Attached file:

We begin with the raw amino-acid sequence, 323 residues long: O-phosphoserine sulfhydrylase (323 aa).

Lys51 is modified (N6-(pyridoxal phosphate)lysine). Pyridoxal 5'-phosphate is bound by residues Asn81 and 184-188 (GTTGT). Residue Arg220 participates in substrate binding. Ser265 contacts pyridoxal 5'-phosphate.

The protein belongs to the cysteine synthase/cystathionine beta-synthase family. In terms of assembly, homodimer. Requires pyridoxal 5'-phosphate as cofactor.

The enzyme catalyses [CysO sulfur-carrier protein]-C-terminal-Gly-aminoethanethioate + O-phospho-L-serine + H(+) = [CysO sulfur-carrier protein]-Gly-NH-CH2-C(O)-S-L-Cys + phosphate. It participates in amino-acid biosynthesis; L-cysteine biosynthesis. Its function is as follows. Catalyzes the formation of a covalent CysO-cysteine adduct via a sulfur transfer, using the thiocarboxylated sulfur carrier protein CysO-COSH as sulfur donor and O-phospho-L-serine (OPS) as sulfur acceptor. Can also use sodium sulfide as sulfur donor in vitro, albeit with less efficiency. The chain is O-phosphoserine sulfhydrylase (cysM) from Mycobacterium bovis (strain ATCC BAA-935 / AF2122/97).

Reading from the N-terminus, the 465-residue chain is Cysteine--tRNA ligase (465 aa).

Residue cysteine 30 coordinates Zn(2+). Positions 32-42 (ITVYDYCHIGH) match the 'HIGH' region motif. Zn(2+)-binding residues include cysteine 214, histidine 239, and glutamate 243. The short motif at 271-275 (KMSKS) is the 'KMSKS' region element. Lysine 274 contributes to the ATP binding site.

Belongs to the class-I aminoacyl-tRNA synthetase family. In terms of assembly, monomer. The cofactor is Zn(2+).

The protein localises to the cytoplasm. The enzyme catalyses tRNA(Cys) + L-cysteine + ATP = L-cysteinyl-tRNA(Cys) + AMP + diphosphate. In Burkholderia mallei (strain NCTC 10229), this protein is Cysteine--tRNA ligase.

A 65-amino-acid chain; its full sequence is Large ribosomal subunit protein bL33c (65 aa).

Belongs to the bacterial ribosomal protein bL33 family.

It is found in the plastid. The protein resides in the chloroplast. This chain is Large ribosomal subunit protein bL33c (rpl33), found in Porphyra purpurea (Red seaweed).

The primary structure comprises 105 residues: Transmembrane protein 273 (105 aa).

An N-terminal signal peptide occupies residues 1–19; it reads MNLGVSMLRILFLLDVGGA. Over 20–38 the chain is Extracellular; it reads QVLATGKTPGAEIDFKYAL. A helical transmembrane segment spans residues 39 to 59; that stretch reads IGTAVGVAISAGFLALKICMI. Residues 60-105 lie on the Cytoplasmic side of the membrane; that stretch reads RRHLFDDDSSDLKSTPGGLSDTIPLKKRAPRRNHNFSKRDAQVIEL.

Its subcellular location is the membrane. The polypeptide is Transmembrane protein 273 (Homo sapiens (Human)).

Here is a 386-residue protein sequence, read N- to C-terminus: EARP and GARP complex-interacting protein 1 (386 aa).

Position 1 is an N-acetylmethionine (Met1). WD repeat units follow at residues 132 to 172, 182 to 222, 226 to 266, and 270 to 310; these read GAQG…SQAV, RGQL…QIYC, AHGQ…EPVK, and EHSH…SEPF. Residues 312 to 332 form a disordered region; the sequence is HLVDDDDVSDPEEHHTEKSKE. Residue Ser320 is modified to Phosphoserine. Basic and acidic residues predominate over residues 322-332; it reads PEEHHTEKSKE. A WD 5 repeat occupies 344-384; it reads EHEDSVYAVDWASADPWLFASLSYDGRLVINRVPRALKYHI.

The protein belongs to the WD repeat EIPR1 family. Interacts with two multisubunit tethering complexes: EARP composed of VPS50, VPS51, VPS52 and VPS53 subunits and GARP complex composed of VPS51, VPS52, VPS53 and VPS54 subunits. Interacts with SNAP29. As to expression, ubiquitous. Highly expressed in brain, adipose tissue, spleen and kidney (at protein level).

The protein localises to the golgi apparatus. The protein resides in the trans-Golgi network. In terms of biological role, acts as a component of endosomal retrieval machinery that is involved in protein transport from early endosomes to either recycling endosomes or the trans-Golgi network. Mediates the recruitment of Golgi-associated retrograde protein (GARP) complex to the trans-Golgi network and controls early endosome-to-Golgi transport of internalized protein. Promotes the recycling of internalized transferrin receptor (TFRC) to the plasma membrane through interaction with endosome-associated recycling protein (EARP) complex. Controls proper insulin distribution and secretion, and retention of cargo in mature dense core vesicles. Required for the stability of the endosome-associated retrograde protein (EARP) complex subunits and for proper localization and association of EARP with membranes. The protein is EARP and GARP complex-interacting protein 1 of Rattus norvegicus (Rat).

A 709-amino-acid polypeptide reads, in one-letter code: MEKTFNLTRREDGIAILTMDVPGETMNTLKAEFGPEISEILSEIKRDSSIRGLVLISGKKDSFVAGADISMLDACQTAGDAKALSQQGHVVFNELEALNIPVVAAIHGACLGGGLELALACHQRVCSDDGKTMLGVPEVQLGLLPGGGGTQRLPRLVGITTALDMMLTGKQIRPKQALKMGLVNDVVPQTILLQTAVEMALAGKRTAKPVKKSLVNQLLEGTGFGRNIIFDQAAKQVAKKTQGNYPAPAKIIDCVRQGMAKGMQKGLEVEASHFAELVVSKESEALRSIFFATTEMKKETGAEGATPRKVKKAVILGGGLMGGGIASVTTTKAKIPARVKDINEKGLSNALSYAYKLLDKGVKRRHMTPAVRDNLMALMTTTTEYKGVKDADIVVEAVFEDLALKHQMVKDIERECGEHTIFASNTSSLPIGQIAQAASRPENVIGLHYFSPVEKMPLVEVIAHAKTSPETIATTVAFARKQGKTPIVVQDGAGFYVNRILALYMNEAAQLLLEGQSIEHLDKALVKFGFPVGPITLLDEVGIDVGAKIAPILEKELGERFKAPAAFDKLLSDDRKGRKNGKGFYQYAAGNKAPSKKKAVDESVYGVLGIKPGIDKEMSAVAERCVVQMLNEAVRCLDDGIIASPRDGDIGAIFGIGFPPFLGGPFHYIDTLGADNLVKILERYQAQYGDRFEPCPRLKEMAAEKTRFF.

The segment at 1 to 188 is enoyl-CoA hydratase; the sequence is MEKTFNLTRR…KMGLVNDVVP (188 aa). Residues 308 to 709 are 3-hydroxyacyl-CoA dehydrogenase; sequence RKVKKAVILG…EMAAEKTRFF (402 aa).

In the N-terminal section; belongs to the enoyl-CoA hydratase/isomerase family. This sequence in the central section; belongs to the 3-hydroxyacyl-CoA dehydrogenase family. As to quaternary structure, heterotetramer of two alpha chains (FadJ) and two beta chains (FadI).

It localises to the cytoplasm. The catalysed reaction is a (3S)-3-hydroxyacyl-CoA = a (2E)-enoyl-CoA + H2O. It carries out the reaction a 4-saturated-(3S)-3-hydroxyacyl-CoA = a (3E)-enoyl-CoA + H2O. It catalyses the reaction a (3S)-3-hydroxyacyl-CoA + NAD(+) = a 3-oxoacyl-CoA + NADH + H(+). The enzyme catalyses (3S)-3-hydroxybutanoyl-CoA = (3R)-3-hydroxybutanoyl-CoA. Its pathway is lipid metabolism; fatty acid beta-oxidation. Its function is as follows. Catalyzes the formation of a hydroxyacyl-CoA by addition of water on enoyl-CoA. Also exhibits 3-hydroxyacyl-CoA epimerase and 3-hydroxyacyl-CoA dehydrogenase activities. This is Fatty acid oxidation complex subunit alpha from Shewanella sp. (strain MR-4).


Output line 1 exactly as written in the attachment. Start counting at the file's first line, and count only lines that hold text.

We begin with the raw amino-acid sequence, 323 residues long: O-phosphoserine sulfhydrylase (323 aa).